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Posted by Mayo Clinic (@mayoclinic) · Dec 12, 2013

Boo Maddox takes on H1N1, dialysis, and complications on his way to a successful kidney transplant

Boo Maddox

A year ago, the Robert Maddox family from Boyce, La., would never have imagined attending the 50th Anniversary of Kidney Transplantation celebration event at Mayo Clinic this month. A year ago, their 9-year-old son Robert, who goes by the nickname "Boo," was struggling to survive, and a transplant seemed impossible.

After a devastating bout of H1N1 (swine flu) in 2009 when he was just 5 years old, Boo spent nearly 500 days in Children’s Hospital of New Orleans. After multiple surgeries, numerous transfusions, and months of uncertainty, he recovered and survived despite the odds. But he was left with renal failure, dangerously high pulmonary pressure, and susceptibility for recurring infections. Doctors told the family that he would never be a candidate for a transplant, and was destined for a life of dialysis and complications from the high pressure and infections.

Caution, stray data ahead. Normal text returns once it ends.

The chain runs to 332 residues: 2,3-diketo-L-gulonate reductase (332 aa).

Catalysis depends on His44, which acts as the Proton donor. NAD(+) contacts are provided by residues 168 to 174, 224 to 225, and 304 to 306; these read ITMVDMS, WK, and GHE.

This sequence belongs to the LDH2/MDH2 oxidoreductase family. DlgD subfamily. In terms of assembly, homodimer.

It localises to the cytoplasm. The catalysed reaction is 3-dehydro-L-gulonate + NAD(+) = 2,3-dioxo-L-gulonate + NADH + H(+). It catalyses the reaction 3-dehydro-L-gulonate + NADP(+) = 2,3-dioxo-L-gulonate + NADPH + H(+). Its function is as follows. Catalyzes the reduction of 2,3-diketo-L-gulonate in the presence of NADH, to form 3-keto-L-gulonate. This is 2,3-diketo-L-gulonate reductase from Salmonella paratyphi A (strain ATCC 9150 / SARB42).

Determined to find hope, Robert and Renee Maddox brought their son to Mayo Clinic last winter and met with the kidney transplant team.

“I talked to his Dad,” says Mikel Prieto, M.D., surgical director of kidney transplantation, “and I said, ‘I think maybe we can fix this.'"

Dr. Prieto and the team at Mayo Clinic remedied the cause of the high blood pressure by removing the fistula that had connected artery and vein to allow for easy dialysis treatments. The engorged vessel had placed increased pressure on Boo's lungs and caused high pulmonary hypertension. They also removed a blockage in one of Boo's veins.

Suddenly, Boo was a candidate for a kidney transplant. Both Renee and Robert eagerly volunteered; but ultimately, it was Renee who donated her kidney and on July 29, Boo underwent what Dr. Prieto estimates may have been his 70th surgery.

“The support we’ve received from our friends, family and community has been amazing,” says Robert Maddox.  “That support, along with our faith in God, has sustained all of us. We are so happy that Boo is back to being a kid, and want to thank all the wonderful doctors, nurses, and staff at Mayo for the love and compassion they have shown our family. This is what makes Mayo what it is. God bless you all.”

 

Dr Mikel Prieto H1N1 kidney transplant living donor pulmonary hypertension Renal Failure

 

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